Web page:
How did you come to be involved with the Bangladesh benefit concert with George Harrison?
LR: Ravi Shankar was from Bangladesh and Willie Nelson told me years later that the United States government convinced them to stop growing hemp, which was their main product—they made baskets and blankets and everything out of it. So they quit making it and when they got rid of their hemp crops, the topsoil all washed away and there was a huge famine. So Ravi asked George Harrison to see if he couldn’t help raise some money for the starving people over there. George asked me to help him.
Watch a rehearsal of the 1971 concert. That’s Russell singing lead on “Jumpin’ Jack Flash.” He can be seen briefly, behind Eric Clapton…
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Tell me about your first country album, Hank Wilson’s Back.
LR: There’s four volumes. I have an album out [from 2009] called The Best of Hank Wilson. I was taking a car back to Tulsa and I went into a truck stop and there were thousands of hillbilly cassettes in there. They were three dollars apiece and I bought a hundred dollars’ worth and listened to them on the way home. I knew some of the songs so I said, I think I’m gonna go to Nashville and cut some of these songs.” I cut 26 songs in two-and-a-half days.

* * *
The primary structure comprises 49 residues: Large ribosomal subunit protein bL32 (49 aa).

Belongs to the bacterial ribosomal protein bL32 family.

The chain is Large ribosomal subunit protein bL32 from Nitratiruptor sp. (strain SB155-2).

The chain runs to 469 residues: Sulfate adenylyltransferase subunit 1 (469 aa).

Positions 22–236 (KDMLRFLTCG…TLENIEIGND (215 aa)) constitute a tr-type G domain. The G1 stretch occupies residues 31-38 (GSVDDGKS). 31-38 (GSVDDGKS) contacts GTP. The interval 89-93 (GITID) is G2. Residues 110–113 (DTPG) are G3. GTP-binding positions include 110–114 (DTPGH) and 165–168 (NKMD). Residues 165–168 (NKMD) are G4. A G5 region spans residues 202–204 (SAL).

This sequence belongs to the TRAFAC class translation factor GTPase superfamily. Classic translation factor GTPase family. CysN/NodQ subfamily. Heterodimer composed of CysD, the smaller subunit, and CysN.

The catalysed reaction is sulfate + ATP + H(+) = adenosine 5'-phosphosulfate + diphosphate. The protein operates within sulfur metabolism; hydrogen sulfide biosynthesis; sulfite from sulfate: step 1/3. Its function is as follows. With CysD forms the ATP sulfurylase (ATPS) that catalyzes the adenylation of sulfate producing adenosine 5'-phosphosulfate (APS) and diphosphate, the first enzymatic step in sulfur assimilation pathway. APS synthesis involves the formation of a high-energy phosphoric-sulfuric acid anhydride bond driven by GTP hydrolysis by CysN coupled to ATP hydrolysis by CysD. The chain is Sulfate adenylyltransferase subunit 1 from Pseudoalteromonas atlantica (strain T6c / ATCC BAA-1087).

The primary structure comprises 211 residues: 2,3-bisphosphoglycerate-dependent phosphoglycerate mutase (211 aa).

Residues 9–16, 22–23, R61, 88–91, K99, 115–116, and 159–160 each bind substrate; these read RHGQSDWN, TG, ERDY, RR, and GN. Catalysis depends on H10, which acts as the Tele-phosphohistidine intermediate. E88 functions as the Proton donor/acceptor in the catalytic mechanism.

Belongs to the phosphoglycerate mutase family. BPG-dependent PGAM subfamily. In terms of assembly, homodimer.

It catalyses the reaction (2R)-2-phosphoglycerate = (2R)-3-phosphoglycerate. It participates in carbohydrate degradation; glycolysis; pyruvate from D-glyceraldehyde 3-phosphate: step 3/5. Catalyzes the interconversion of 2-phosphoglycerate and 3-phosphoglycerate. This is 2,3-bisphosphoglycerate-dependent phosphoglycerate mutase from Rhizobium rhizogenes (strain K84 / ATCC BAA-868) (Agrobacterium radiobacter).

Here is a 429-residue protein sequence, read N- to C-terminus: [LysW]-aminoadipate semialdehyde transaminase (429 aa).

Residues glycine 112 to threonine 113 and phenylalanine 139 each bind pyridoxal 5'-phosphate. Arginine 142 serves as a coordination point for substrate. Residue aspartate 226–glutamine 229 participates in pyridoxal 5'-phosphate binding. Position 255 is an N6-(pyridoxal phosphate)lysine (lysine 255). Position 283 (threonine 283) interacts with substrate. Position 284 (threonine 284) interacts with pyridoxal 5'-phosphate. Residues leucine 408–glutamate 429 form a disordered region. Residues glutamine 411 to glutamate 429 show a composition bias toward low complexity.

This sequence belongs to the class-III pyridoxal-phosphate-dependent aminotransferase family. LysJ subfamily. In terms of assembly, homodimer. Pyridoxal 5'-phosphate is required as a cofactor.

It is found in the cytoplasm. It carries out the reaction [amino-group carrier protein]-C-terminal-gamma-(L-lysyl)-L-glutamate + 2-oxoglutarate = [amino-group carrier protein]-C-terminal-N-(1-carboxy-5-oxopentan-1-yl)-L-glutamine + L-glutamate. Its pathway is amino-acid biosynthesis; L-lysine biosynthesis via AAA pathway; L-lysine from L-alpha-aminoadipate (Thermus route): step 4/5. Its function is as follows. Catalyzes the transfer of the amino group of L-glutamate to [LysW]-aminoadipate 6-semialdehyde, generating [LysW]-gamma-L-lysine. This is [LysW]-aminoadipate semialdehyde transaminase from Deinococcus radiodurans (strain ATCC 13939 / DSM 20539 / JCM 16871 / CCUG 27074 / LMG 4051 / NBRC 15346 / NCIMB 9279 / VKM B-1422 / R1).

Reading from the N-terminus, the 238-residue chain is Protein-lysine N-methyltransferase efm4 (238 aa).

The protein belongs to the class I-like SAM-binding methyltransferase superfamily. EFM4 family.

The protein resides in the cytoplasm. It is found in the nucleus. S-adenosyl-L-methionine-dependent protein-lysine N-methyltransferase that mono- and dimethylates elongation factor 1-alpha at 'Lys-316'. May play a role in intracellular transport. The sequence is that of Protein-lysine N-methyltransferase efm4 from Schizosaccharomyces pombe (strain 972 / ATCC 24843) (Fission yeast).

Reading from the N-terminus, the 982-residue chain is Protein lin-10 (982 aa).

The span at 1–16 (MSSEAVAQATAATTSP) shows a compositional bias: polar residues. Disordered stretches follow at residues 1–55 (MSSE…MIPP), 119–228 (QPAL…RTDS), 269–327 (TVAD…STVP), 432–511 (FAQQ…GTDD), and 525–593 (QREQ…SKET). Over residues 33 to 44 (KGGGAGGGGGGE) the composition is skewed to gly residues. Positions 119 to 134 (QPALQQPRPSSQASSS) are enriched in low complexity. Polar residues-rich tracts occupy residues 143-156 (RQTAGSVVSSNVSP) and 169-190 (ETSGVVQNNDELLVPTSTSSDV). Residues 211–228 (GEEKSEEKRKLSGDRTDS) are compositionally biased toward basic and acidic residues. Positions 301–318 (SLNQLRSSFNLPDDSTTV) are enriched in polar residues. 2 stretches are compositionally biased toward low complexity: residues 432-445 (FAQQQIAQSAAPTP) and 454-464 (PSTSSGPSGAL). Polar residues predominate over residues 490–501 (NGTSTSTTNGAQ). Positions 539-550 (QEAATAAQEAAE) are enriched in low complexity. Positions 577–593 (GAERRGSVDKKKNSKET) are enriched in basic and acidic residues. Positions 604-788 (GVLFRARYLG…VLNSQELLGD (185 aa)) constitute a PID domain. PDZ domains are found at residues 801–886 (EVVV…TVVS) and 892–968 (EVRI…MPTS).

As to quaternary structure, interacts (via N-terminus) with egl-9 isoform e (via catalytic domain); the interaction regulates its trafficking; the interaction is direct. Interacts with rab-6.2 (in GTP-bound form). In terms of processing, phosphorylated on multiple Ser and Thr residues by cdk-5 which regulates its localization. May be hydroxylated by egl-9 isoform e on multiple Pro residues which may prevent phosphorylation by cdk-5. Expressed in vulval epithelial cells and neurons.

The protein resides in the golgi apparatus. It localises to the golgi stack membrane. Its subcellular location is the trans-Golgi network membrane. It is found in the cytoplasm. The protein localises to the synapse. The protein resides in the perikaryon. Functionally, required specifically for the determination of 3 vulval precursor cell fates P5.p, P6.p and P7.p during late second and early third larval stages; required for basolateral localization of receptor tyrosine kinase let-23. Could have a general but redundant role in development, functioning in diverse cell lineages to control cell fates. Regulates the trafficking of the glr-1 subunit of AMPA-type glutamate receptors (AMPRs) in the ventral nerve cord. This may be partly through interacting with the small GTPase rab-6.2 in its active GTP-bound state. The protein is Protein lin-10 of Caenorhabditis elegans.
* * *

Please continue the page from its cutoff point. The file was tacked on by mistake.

Why did you start your own label, Shelter Records?
LR: That all came from my meeting with Cordell on the Cocker record. I told him I’d always hoped to have a record company some day and we ended up forming Shelter Records.
Technology aside, how has the process of making records changed for you over the years?
LR: Not for me. I spent all my money on studios. I’ve had studios in my house the last 45 years. I spent so much money on the studios I didn’t have a chance to spend any money on musicians, so on most of my records I played everything myself. This new record [Life Journey] costs more than all the records I did in my life put together. The big bands cost a lot of money, and the big studios.
Why did you call the album Life Journey? Do you feel it represents where you’ve been throughout your career?
LR: Well, it didn’t even come up until about halfway through the project. It just kind of popped into my head that I was saying some stuff that I’d always done and some stuff that I’d always wanted to do and never had. It struck me as a life journey.
Why did you choose Tommy LiPuma to produce it?